Windows Phone and BlackBerry 10 are not the only contestants though. Firefox OS will likely make its bow in 2013, and also Ubuntu phone. I believe the latter also ships with a Gecko based browser and HTML app platform. I consider these platforms to be the black horses of the race. Both are from strong and well respected open source friendly companies, but neither have a great deal of experience or history of success in the mobile space. Mozilla have little experience writing operating systems or dealing with OEMs and Operators (the latter of which is one of Opera’s strong suites, and partially why they do so well in the mobile browser wars), while Canonical have a ton of OS experience, but are not exactly known as a web powerhouse (although they do have some people such as Yaili and Stuart who are very much involved in the community).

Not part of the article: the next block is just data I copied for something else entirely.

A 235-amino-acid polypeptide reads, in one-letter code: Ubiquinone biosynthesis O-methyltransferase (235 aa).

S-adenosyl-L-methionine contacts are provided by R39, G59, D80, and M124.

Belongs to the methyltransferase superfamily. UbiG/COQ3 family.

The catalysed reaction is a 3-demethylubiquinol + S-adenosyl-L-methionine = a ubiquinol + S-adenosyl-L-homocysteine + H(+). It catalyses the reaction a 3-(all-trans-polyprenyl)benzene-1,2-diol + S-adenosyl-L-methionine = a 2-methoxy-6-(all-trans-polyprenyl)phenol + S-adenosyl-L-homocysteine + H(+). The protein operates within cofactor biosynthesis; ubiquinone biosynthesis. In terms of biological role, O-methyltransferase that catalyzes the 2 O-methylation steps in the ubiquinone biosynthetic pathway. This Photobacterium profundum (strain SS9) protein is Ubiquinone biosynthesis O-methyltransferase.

I do worry that both may be spreading themselves a little thin, and their solutions may be a little late, considering the huge resources available to Apple, Google and Microsoft, and the fact they won’t be standing still waiting for the competition to catch up. Especially considering they are both Gecko based, I would have liked to have seen what a combined effort from Mozilla and Canonical could have looked like. Mozilla would have been able to lend their world class experience in producing a browser, Web APIs, web developer tools, and their influence in the developer and standards communities to Canonical experience writing operating systems and services. They are probably the two biggest names in consumer focused open source software, so people in the developer community at least would sit up and notice. Instead, I fear that both will eat into each other’s potential marketshare, as they go after the same audience and the same developers. They will also potentially fragment the Gecko ecosystem, unless they manage to ship comparable versions.